sat 04/07/2020

10 Questions for Rumer 2015 | reviews, news & interviews

10 Questions for Rumer 2015

10 Questions for Rumer 2015

The singer-songwriter opens up about her new album and her punk rock side

Rumer - not as flowery as she looks

Last autumn Rumer reappeared with her third album, Into Colour, surprising everyone with a lead single that was disco-flavoured. The rest of the album was closer in scope to the opulent LA easy listening and classic West Coast singer-songwriter fare that the singer has made her own since her first major label single, “Slow”, blew up in 2010.

Born Sarah Joyce in Islamabad in 1979 to a large British family, she found she was the result of an affair between her mother and their Pakistani cook. The death of her mother in 2003 affected her profoundly and, when she attempted to track her blood father down, she discovered he had also died. After tasting minor success with indie band La Honda, she spent a decade trying to make it as a solo artist, prior to the platinum-selling success of her debut album Seasons of My Soul. These days she is based in the States, settled in a relationship with her fiancée Rob Shirakbari, the 51-year-old former orchestrator for Burt Bacharach and Dionne Warwick who also produced and co-wrote Rumer’s new album. She tours the UK later in February.

We meet in a large Brighton hotel then wander along the seafront to a cafe, accompanied by her dog. Rumer is wearing a short, white, figure-hugging and flowery dress. Her manner is friendly, interested and precise. She is forthright but real steel appears in her green eyes if she thinks she’s being messed with. “I do not suffer fools gladly,” she admits. She has a tea and we chat about a mutual acquaintance who recorded with her in her pre-fame days. Then talk to turns to her Stateside life…

THOMAS H GREEN: You live in Arkansas, in the American South. How do you find it?

rumer 2RUMER: I do live there but I feel I’ve done Arkansas and I’m going to LA next. Arkansas was quiet. You can pay for things with a cheque at the supermarket. There’s something “olde worlde” about it, like going back to the 1950s. The neighbourhood ladies knock on your door and invite you to ladies’ groups and church meetings - chuck a stick and it’ll hit a church. And everyone’s got a gun. Everyone who comes round to the house, whether it’s the cable guy or the plumber, they’re all ex-army, fully trained, ready to go, mobilized anytime. So they’re sleepers, man, I’m telling you [laughs]. There’s chickens, pigs, a knackered old horse, porches, but also Arkansas has this strange, small business capital, Bentonville, from which they run the Walmart empire – Walmart Headquarters. It’s a strangely European enclave, quite hip, which is odd. I think Arkansas is charming. We’ll keep the house there but it’s LA next, for sure. I’ve grown to know LA. I wrote most of the record in LA then went to Arkansas to record it.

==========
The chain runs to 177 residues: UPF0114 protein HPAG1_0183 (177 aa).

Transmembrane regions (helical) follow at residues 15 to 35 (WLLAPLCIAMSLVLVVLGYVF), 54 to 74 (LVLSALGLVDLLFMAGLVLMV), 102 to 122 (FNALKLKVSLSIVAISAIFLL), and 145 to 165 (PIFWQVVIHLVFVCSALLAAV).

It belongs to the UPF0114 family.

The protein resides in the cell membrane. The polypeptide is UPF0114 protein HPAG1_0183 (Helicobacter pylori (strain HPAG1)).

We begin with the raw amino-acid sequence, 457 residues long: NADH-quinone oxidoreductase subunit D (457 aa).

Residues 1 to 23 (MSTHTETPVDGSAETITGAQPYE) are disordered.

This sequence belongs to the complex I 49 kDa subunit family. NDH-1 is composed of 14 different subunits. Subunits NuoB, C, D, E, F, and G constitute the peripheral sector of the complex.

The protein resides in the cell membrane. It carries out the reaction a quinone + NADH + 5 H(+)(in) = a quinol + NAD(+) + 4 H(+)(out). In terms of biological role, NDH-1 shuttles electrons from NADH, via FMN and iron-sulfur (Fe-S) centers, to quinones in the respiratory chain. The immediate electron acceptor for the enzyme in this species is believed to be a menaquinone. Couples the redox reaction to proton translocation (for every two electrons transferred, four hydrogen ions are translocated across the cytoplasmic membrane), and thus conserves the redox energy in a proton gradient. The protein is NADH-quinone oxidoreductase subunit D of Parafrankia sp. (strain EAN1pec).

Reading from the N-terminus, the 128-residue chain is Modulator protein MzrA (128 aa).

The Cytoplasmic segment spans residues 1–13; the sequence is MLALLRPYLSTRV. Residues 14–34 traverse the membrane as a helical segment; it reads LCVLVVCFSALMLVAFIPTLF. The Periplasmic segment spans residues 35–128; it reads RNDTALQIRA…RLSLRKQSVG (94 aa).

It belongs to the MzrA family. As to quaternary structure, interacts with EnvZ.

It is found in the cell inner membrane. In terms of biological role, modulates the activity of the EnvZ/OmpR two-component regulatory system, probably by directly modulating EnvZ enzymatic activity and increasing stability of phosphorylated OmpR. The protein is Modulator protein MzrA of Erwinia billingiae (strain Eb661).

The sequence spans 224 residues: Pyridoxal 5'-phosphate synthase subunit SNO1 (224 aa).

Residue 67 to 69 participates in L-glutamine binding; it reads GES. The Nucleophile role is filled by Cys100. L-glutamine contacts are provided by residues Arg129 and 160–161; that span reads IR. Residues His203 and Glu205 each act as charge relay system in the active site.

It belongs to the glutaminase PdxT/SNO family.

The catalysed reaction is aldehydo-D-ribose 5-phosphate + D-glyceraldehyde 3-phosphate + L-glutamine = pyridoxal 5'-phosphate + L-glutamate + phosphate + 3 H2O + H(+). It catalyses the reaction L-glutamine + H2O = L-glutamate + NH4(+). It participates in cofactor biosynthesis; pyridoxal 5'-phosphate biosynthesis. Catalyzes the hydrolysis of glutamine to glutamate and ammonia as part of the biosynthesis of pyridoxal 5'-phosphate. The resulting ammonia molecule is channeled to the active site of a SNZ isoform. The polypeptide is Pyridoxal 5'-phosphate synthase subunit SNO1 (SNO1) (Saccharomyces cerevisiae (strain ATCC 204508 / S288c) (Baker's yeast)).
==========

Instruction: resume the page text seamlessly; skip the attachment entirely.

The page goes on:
The album is called Into Colour – why?

It feels like a transitioning into something warmer and more positive, happier.

The first single from it, “Dangerous”, was a step away from your usual style. Was it a step outside your comfort zone? It sounds like very early disco, Philadelphia International...

Definitely. The intention was to aim for that Thom Bell vibe. And it is outside my comfort zone, especially live – what the hell am I supposed to do with myself? It’s cool to do a classic song form I’ve never done before. I explore the power ballad on this album, as well. I toy with different song forms but it’s sincere. I feel like it's meaningful to me. I hope it still has pathos.

Watch the video for "Dangerous"

You have opened up more over the last year about a number of conditions that seriously affected your psychological welfare. Do you think the music business made you ill?

I think it’s the most incompatible relationship in the world. Art and commerce is the most awkward dance ever. It’s just awkward having vulnerable people in a very aggressive business, a bad combination. I don’t stay out of it but I’m not comfortable. I managed to recover but I almost didn’t. I’m trying to say this politely without alienating the wonderful people who’ve supported me. Overall I’m lucky with my record company [Atlantic]. They’re music people. The A&R people have enabled me to do what I want to do, make the record I want to make. When it comes to selling the album, that’s when it gets awkward because I’m not inanimate like a can of baked beans or an object. I’m a live wire.

Women in pop have never presented a more objectified image than they do currently. What do you make, for instance, of Nicki Minaj and especially her controversial video for “Anaconda”?

It’s really steamy but also a homage to Sir Mix-a-Lot. She’s trying to be artistic.

So you don’t find offensive the manner in which the female bodies are objectified?